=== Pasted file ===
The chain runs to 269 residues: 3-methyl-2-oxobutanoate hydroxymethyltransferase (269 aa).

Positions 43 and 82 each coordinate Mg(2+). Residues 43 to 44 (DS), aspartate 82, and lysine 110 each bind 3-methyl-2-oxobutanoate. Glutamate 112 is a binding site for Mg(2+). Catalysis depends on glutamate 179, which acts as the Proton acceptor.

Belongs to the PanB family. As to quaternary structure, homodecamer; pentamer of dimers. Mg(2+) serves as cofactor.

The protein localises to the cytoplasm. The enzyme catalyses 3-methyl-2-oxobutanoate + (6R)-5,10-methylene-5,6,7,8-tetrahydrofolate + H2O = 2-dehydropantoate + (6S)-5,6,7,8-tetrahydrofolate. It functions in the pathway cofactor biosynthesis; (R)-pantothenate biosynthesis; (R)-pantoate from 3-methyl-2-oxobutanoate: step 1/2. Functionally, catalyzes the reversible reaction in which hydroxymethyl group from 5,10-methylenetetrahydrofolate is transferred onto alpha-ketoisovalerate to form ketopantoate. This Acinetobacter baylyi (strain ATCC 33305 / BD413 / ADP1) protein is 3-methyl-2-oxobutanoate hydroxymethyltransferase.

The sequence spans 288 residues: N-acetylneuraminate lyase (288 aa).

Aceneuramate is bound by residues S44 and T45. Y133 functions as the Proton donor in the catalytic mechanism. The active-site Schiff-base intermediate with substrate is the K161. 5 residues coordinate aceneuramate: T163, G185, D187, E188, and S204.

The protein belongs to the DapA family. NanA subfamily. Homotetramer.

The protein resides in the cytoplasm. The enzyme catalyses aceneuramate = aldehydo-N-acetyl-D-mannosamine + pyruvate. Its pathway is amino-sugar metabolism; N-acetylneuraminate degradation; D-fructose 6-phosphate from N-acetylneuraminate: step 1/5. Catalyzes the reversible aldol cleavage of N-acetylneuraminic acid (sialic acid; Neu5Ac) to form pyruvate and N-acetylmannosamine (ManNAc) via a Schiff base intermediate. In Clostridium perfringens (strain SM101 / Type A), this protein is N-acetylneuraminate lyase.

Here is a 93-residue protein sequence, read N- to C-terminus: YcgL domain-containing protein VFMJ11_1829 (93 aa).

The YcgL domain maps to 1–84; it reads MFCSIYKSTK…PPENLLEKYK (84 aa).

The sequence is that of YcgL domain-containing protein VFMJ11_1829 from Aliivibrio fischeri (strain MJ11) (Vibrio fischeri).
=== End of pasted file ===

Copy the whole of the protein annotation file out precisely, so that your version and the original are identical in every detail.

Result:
The chain runs to 269 residues: 3-methyl-2-oxobutanoate hydroxymethyltransferase (269 aa).

Positions 43 and 82 each coordinate Mg(2+). Residues 43 to 44 (DS), aspartate 82, and lysine 110 each bind 3-methyl-2-oxobutanoate. Glutamate 112 is a binding site for Mg(2+). Catalysis depends on glutamate 179, which acts as the Proton acceptor.

Belongs to the PanB family. As to quaternary structure, homodecamer; pentamer of dimers. Mg(2+) serves as cofactor.

The protein localises to the cytoplasm. The enzyme catalyses 3-methyl-2-oxobutanoate + (6R)-5,10-methylene-5,6,7,8-tetrahydrofolate + H2O = 2-dehydropantoate + (6S)-5,6,7,8-tetrahydrofolate. It functions in the pathway cofactor biosynthesis; (R)-pantothenate biosynthesis; (R)-pantoate from 3-methyl-2-oxobutanoate: step 1/2. Functionally, catalyzes the reversible reaction in which hydroxymethyl group from 5,10-methylenetetrahydrofolate is transferred onto alpha-ketoisovalerate to form ketopantoate. This Acinetobacter baylyi (strain ATCC 33305 / BD413 / ADP1) protein is 3-methyl-2-oxobutanoate hydroxymethyltransferase.

The sequence spans 288 residues: N-acetylneuraminate lyase (288 aa).

Aceneuramate is bound by residues S44 and T45. Y133 functions as the Proton donor in the catalytic mechanism. The active-site Schiff-base intermediate with substrate is the K161. 5 residues coordinate aceneuramate: T163, G185, D187, E188, and S204.

The protein belongs to the DapA family. NanA subfamily. Homotetramer.

The protein resides in the cytoplasm. The enzyme catalyses aceneuramate = aldehydo-N-acetyl-D-mannosamine + pyruvate. Its pathway is amino-sugar metabolism; N-acetylneuraminate degradation; D-fructose 6-phosphate from N-acetylneuraminate: step 1/5. Catalyzes the reversible aldol cleavage of N-acetylneuraminic acid (sialic acid; Neu5Ac) to form pyruvate and N-acetylmannosamine (ManNAc) via a Schiff base intermediate. In Clostridium perfringens (strain SM101 / Type A), this protein is N-acetylneuraminate lyase.

Here is a 93-residue protein sequence, read N- to C-terminus: YcgL domain-containing protein VFMJ11_1829 (93 aa).

The YcgL domain maps to 1–84; it reads MFCSIYKSTK…PPENLLEKYK (84 aa).

The sequence is that of YcgL domain-containing protein VFMJ11_1829 from Aliivibrio fischeri (strain MJ11) (Vibrio fischeri).